Then and now. Galle was devastated by the tsunami in 2004 and, three years later, is still not quite ready © Getty Images

The newly reconstructed stadium at Galle is facing a race against time to be fit for the third Test between Sri Lanka and England on Tuesday, after heavy unseasonal rain hindered the attempts of groundstaff and construction workers to put the finishing touches to their preparations.

With just three days to go until the final Test of the series, much of the playing area was underwater, while workmen were still laying paving and building ticket-booths on the concourse in front of the new pavilion. By Saturday afternoon there was no electricity or running water inside the ground's buildings, and most of the grassy banks where England's spectators sat during the ground's last international fixture in 2003 are currently deep pools of mud.

And yet, there is no question in anyone's minds that the show must go on regardless. Of all the symbols of the terrible tsunami that devastated Sri Lanka in December 2004, perhaps none was more poignant than the obliteration of Galle's stadium. International sport is, after all, meant to be escapism on a vast scale, but the rubble and ruins of one of the most glorious venues in the world meant that no sports fan could fail to appreciate the stark realities of the disaster.

The message is that, if international cricket can return to Galle, then so too can a normal life for the thousands who were dispossessed that day. "It will be ready come what may," said the stadium's head groundsman, Jayananda Warnaweera, who has been working round the clock with an army of labourers, in a bid to overcome the atrocious working conditions. "It has been a long haul but for the people of Galle this is a celebration and we will make it happen."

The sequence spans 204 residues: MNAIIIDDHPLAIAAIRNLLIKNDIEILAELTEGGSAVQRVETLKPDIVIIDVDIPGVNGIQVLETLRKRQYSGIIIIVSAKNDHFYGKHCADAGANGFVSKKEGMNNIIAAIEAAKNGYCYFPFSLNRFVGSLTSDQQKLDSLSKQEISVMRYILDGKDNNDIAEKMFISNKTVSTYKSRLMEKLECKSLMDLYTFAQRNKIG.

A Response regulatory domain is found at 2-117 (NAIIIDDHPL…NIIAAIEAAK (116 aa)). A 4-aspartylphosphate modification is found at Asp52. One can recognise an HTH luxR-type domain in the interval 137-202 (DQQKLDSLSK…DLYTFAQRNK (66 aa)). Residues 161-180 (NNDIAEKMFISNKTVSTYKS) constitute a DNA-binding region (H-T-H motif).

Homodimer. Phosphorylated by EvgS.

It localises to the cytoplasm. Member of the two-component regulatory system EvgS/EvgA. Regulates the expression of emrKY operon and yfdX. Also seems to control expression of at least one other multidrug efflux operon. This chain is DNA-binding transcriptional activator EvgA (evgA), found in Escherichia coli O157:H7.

For England's cricketers, the desire to fight back from their 1-0 series deficit has been subsumed by an appreciation of the bigger picture. "We're pretty much going to have to take the stance that whatever we have to play on, we'll go out there and play on it," said Paul Collingwood, who made his Test debut at Galle in 2003. "It's as simple as that.

"It's obviously not finished at the moment but they are working very hard and progressing day by day, so hopefully it'll be playable," said Collingwood. "Driving down in the bus from Colombo, the further we got down, there was a real sickening feeling, seeing the destruction that was caused. That's why it's vital to put the smiles back on people's faces and get on with it."

Andrew Miller is UK editor of Cricinfo